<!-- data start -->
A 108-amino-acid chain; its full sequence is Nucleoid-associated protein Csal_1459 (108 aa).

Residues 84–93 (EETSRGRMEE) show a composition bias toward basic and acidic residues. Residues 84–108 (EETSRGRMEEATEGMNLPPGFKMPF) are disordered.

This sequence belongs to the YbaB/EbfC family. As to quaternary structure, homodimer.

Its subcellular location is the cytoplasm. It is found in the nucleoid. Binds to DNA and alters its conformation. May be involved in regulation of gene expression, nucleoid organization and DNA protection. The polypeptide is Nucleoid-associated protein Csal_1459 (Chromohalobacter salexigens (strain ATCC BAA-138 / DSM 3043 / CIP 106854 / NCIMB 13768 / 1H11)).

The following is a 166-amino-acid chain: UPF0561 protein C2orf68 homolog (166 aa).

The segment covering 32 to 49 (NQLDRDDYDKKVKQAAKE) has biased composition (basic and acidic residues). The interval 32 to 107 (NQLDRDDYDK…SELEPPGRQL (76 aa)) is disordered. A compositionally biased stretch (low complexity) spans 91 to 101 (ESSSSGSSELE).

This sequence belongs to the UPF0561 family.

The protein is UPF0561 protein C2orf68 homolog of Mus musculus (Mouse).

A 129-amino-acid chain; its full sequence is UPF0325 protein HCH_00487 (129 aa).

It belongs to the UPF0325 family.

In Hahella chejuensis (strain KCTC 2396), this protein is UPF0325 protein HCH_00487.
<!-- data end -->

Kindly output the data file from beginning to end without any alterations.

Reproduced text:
A 108-amino-acid chain; its full sequence is Nucleoid-associated protein Csal_1459 (108 aa).

Residues 84–93 (EETSRGRMEE) show a composition bias toward basic and acidic residues. Residues 84–108 (EETSRGRMEEATEGMNLPPGFKMPF) are disordered.

This sequence belongs to the YbaB/EbfC family. As to quaternary structure, homodimer.

Its subcellular location is the cytoplasm. It is found in the nucleoid. Binds to DNA and alters its conformation. May be involved in regulation of gene expression, nucleoid organization and DNA protection. The polypeptide is Nucleoid-associated protein Csal_1459 (Chromohalobacter salexigens (strain ATCC BAA-138 / DSM 3043 / CIP 106854 / NCIMB 13768 / 1H11)).

The following is a 166-amino-acid chain: UPF0561 protein C2orf68 homolog (166 aa).

The segment covering 32 to 49 (NQLDRDDYDKKVKQAAKE) has biased composition (basic and acidic residues). The interval 32 to 107 (NQLDRDDYDK…SELEPPGRQL (76 aa)) is disordered. A compositionally biased stretch (low complexity) spans 91 to 101 (ESSSSGSSELE).

This sequence belongs to the UPF0561 family.

The protein is UPF0561 protein C2orf68 homolog of Mus musculus (Mouse).

A 129-amino-acid chain; its full sequence is UPF0325 protein HCH_00487 (129 aa).

It belongs to the UPF0325 family.

In Hahella chejuensis (strain KCTC 2396), this protein is UPF0325 protein HCH_00487.